Quotes du Jour From All the Wars
In the weeks since [President] Bush announced the new plan for Iraq . . . senior officials have rebuffed questions about other options in the event of failure. Eager to appear resolute and reluctant to provide fodder for skeptics, they have responded with a mix of optimism and evasion. . . .
National security experts outside the government have stepped into the void, offering detailed options through public papers, speeches and policy proposals over the past several weeks.
Most options involve partial or complete U.S. redeployment from Baghdad and other violent urban centers, followed by containment of the civil war within Iraq's borders -- keeping out meddlesome neighbors such as Iran and preventing a wider, regional conflict.
There’s a lot of talk back at home that morale among American forces is low here [in
]. . . . I watch morale very closely. More closely than all else. Low morale in a particular unit can be the result of poor leadership in that unit, or just not getting mail, for instance. But gauging morale is not a simple affair of asking a few soldiers. A person has to live with them across Iraq . Having done so, my opinion is that overall troop morale is good to high. (If their morale could be bottled, it would probably would sell like crack, then be outlawed.) Iraq-- MICHAEL YON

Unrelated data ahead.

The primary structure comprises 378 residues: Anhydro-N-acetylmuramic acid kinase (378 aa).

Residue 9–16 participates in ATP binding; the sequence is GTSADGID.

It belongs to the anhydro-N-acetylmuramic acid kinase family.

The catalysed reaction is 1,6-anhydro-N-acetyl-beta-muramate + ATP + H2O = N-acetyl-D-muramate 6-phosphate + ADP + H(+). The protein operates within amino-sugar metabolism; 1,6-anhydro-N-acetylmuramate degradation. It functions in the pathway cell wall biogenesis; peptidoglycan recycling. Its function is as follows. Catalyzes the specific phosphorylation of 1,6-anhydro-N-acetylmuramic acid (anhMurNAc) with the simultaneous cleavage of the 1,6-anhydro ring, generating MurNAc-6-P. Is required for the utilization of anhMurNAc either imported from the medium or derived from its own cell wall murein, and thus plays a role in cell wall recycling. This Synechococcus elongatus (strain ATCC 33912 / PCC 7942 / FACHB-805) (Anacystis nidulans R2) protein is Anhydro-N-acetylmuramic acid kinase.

I have written before about the Bush Administration's war on attorneys who defend individuals accused of terrorism. A new front has now been opened in that war, with the chief U.S. military prosecutor accusing Major Michael Mori, who is representing David Hicks -- the Australian scheduled to be the first Gitmo detainee tried by military commission -- of violating the Orwellian article 88 of the UCMJ, which prohibits the use of "contemptuous words against the President, the Vice President, Congress, the Secretary of Defense, the Secretary of a military department, the Secretary of Transportation, or the Governor or legislature of any State, Territory, Commonwealth, or possession."
The accusation is a transparent attempt to force Major Mori from the case. The Major has proven an able defense attorney — and a justifiably outspoken critic of the military commissions.